Héctor Martínez Maldonado

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Héctor Martínez Maldonado
Member of the Puerto Rico Senate
from the Carolina district
In office
January 2, 2005 – March 12, 2011
Succeeded by Roger Iglesias
Personal details
Born (1968-09-01) September 1, 1968 (age 48)
Canóvanas, Puerto Rico
Political party New Progressive Party
Alma mater Universidad del Sagrado Corazón
Interamerican University of Puerto Rico School of Law (J.D.)
Profession Politician, Attorney

Héctor Javier Martínez Maldonado (born September 1, 1968) is a former Puerto Rican politician, attorney and former senator of Puerto Rico. He served as senator of the District of Carolina from 2004 until 2011. Martínez was convicted of bribery by a federal jury on March 8, 2011[1] and is currently serving a four-year federal prison sentence [2] after he resigned his seat on March 12, 2011.[3]

Early years and studies[edit]

Martínez was born on September 1, 1968. He is the youngest of five children from former Senator and Representative Héctor Martínez Colón and his wife, Persi Maldonado.[4] Martínez received his undergrad degree in Criminal Justice from the Universidad del Sagrado Corazón in Puerto Rico. He later received his juris doctor degree from the Interamerican University School of Law.[citation needed]

During his time in college, Martínez represented Puerto Rico in several international competitions of swimming and water polo.

Political career[edit]

Martínez started his professional career working for a Judicial Commission of the Puerto Rico House of Representatives. He then worked as Special Aide to the Commission of Natural Resources, Environmental and Energy Affairs of the Senate of Puerto Rico. In 1996, he became an Associate Member of the Parole Board, becoming its Vicepresident in 2000. Martínez also worked as Freddy Valentín's aide in the Senate during the 90s. During that time, he admits having received checks and money from contractors on behalf of Valentín.[5]

Martínez was elected as senator for the Senatorial District of Carolina in the 2004 general elections.[6] As a result, he was named chair of the Senate's Public Safety Commission.[7][8]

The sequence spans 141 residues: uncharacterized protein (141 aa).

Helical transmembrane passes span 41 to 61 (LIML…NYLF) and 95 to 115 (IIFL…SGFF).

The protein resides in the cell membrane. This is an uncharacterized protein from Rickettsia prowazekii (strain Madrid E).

Martínez was reelected in 2008[9] after winning the primaries of his party.

Legal troubles[edit]

In 2006, Martínez gained notoriety when he was linked to purported Puerto Rican drug dealer José López Rosario, also known as Coquito. López was shot in July 2006 by a rival dealer, and was in coma for six days. During that time, Senators Martínez and Lornna Soto, and Representative Epifanio Jiménez either visited López, or called to check in his status. It was later revealed that López was part of Martínez entourage, and had visited prisons with him as part of the Public Safety Commission.[10][11]

In June 22, 2010, a Federal Grand Jury indicted Héctor Martínez and businessman Juan Bravo on six charges of conspiracy, bribery, and obstruction of justice, among others.[12] Martínez alleged he was innocent and received the support of several leaders of his party, namely President of the Senate Thomas Rivera Schatz, Mayor of Canovanas Jose Chemo Soto, fellow Carolina senator Lornna Soto, and representative Eric Correa. Fellow Senators Carmelo Ríos Santiago, Norma Burgos, and Evelyn Vázquez were also present.[13]

The trial against Martínez began in February 2011 and, after two weeks of deliberation, a jury found Martínez and Bravo guilty.[14][15] Governor Luis Fortuño asked for Martínez resignation that night.[16] Martínez complied on March 12, 2011, albeit maintaining his innocence.[3] Martínez was sentenced to 4 years in prison on March 1, 2012. The sentence also included three additional years probation, attending a drug addiction rehabilitation program, and returning $17,500.[17]

Personal life[edit]

Martínez had a brief relationship with fellow senator Sila María González Calderón.[18]

References[edit]

  1. ^ "Puerto Rico Senator and Businessman Convicted in Bribery Scheme". United States Department of Justice. 8 March 2011. Archived from the original on 5 August 2011. Retrieved 17 March 2011. 
  2. ^ http://www.elnuevodia.com/sentencianahectormartinezyajuanbravoacuatroanosdecarcel-1202441.html
  3. ^ a b Lea la carta de dimisión de Héctor Martínez on El Vocero (March 14, 2011)
  4. ^ Héctor Martínez Biography from SenadoPR (through Wayback Machine)
  5. ^ Reaparece el ex legislador Freddie Valentín en juicio de senador Héctor Martínez on Primera Hora; Marrero, Rosita (March 1, 2011)
  6. ^ Elecciones 2004: Senadores por Distrito, Resultados por Distrito Senatorial Carolina VIII on CEEPUR
  7. ^ Abogados de Héctor Martínez y Juan Bravo denuncian “favoritismos” de juez federal on NotiUno 1280 (February 23, 2011)
  8. ^ Juicio a Héctor Martínez: Día 12 on Primera Hora; Marrero, Rosita and Francisco Rodríguez Burns (March 4, 2011)
  9. ^ SENADORES POR DISTRITO: RESULTADOS DISTRITO SENATORIAL CAROLINA VIII on CEEPUR
  10. ^ Hacen justicia en nombre de Coquito on Primera Hora; Aldridge, Leonardo (September 5, 2011)
  11. ^ Organización de Coquito ganó $65 millones en un solo punto on El Nuevo Día; Suárez Torres, Lymaris (May 11, 2010)
  12. ^ Cronología del caso de Héctor Martínez on El Vocero; Correa Velázquez, Melissa (February 14, 2011)
  13. ^ Senadores del PNP apoyan a Héctor Martínez, quien se canta inocente on Primera Hora; Marrero, Rosita (June 23, 2011)
  14. ^ Héctor Martínez y Juan Bravo: culpables on Primera Hora (March 7, 2011)
  15. ^ Culpables Héctor Martínez y Juan Bravo on El Vocero (March 7, 2011)
  16. ^ Fortuño exige la renuncia de Martínez[permanent dead link] on El Vocero (March 7, 2011)
  17. ^ Sentencian a Héctor Martínez y a Juan Bravo a cuatro años de cárcel. El Nuevo Dia. Guaynabo, Puerto Rico. 1 March 2012. Retrieved 1 March 2012.
  18. ^ Son varios los Macaracachimba on Primera Hora; Sánchez, Janisabeth (April 18, 2008)